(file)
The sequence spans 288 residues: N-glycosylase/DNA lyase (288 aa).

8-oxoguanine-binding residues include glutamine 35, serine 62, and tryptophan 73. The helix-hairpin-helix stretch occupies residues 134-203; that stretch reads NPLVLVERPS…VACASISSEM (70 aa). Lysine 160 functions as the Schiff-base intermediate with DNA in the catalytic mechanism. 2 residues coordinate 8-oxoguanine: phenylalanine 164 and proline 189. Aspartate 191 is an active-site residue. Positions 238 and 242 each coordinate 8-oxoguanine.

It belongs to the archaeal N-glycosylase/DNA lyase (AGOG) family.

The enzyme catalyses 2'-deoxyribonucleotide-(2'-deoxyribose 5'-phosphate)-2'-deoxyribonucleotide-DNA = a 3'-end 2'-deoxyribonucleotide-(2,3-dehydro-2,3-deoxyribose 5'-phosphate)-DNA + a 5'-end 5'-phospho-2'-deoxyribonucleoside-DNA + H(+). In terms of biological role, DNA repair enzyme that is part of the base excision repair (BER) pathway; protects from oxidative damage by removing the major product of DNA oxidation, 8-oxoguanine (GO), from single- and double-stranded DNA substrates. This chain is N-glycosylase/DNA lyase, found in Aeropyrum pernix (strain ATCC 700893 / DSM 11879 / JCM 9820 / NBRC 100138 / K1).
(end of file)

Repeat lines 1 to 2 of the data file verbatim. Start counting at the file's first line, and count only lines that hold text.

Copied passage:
The sequence spans 288 residues: N-glycosylase/DNA lyase (288 aa).

8-oxoguanine-binding residues include glutamine 35, serine 62, and tryptophan 73. The helix-hairpin-helix stretch occupies residues 134-203; that stretch reads NPLVLVERPS…VACASISSEM (70 aa). Lysine 160 functions as the Schiff-base intermediate with DNA in the catalytic mechanism. 2 residues coordinate 8-oxoguanine: phenylalanine 164 and proline 189. Aspartate 191 is an active-site residue. Positions 238 and 242 each coordinate 8-oxoguanine.